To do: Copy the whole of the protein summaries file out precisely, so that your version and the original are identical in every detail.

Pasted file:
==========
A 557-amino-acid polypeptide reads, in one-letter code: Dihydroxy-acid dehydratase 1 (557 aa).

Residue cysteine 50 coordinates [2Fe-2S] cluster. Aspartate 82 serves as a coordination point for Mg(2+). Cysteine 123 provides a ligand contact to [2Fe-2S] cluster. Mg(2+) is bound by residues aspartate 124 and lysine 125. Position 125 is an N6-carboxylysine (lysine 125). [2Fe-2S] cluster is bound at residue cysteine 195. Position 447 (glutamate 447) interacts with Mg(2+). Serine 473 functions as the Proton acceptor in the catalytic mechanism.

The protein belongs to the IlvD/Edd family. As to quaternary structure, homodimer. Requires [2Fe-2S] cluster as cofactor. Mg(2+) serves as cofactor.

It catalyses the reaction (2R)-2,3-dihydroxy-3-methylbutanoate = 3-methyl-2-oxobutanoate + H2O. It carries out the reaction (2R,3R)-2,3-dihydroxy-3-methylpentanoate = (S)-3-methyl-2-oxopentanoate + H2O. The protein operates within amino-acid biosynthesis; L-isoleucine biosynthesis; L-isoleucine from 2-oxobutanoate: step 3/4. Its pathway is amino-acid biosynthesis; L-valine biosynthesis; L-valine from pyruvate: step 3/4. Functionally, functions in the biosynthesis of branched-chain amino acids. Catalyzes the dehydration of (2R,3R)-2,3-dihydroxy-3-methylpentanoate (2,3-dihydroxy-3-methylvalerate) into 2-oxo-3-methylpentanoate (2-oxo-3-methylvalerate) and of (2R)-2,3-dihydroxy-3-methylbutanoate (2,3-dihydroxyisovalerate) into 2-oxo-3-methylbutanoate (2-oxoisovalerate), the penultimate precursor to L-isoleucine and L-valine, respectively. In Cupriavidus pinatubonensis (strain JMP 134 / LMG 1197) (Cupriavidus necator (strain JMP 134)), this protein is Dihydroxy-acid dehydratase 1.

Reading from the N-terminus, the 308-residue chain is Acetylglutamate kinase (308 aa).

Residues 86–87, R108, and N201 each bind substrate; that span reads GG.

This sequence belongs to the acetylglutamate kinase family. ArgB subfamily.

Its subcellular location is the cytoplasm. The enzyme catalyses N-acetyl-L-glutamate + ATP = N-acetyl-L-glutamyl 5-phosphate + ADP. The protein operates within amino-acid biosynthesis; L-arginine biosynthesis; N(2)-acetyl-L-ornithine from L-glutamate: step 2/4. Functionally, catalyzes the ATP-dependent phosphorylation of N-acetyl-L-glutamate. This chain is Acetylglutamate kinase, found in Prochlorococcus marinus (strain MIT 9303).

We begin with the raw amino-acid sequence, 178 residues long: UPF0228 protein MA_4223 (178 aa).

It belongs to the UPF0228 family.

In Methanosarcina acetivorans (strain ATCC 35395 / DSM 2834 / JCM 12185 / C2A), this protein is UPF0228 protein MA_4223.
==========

A 557-amino-acid polypeptide reads, in one-letter code: Dihydroxy-acid dehydratase 1 (557 aa).

Residue cysteine 50 coordinates [2Fe-2S] cluster. Aspartate 82 serves as a coordination point for Mg(2+). Cysteine 123 provides a ligand contact to [2Fe-2S] cluster. Mg(2+) is bound by residues aspartate 124 and lysine 125. Position 125 is an N6-carboxylysine (lysine 125). [2Fe-2S] cluster is bound at residue cysteine 195. Position 447 (glutamate 447) interacts with Mg(2+). Serine 473 functions as the Proton acceptor in the catalytic mechanism.

The protein belongs to the IlvD/Edd family. As to quaternary structure, homodimer. Requires [2Fe-2S] cluster as cofactor. Mg(2+) serves as cofactor.

It catalyses the reaction (2R)-2,3-dihydroxy-3-methylbutanoate = 3-methyl-2-oxobutanoate + H2O. It carries out the reaction (2R,3R)-2,3-dihydroxy-3-methylpentanoate = (S)-3-methyl-2-oxopentanoate + H2O. The protein operates within amino-acid biosynthesis; L-isoleucine biosynthesis; L-isoleucine from 2-oxobutanoate: step 3/4. Its pathway is amino-acid biosynthesis; L-valine biosynthesis; L-valine from pyruvate: step 3/4. Functionally, functions in the biosynthesis of branched-chain amino acids. Catalyzes the dehydration of (2R,3R)-2,3-dihydroxy-3-methylpentanoate (2,3-dihydroxy-3-methylvalerate) into 2-oxo-3-methylpentanoate (2-oxo-3-methylvalerate) and of (2R)-2,3-dihydroxy-3-methylbutanoate (2,3-dihydroxyisovalerate) into 2-oxo-3-methylbutanoate (2-oxoisovalerate), the penultimate precursor to L-isoleucine and L-valine, respectively. In Cupriavidus pinatubonensis (strain JMP 134 / LMG 1197) (Cupriavidus necator (strain JMP 134)), this protein is Dihydroxy-acid dehydratase 1.

Reading from the N-terminus, the 308-residue chain is Acetylglutamate kinase (308 aa).

Residues 86–87, R108, and N201 each bind substrate; that span reads GG.

This sequence belongs to the acetylglutamate kinase family. ArgB subfamily.

Its subcellular location is the cytoplasm. The enzyme catalyses N-acetyl-L-glutamate + ATP = N-acetyl-L-glutamyl 5-phosphate + ADP. The protein operates within amino-acid biosynthesis; L-arginine biosynthesis; N(2)-acetyl-L-ornithine from L-glutamate: step 2/4. Functionally, catalyzes the ATP-dependent phosphorylation of N-acetyl-L-glutamate. This chain is Acetylglutamate kinase, found in Prochlorococcus marinus (strain MIT 9303).

We begin with the raw amino-acid sequence, 178 residues long: UPF0228 protein MA_4223 (178 aa).

It belongs to the UPF0228 family.

In Methanosarcina acetivorans (strain ATCC 35395 / DSM 2834 / JCM 12185 / C2A), this protein is UPF0228 protein MA_4223.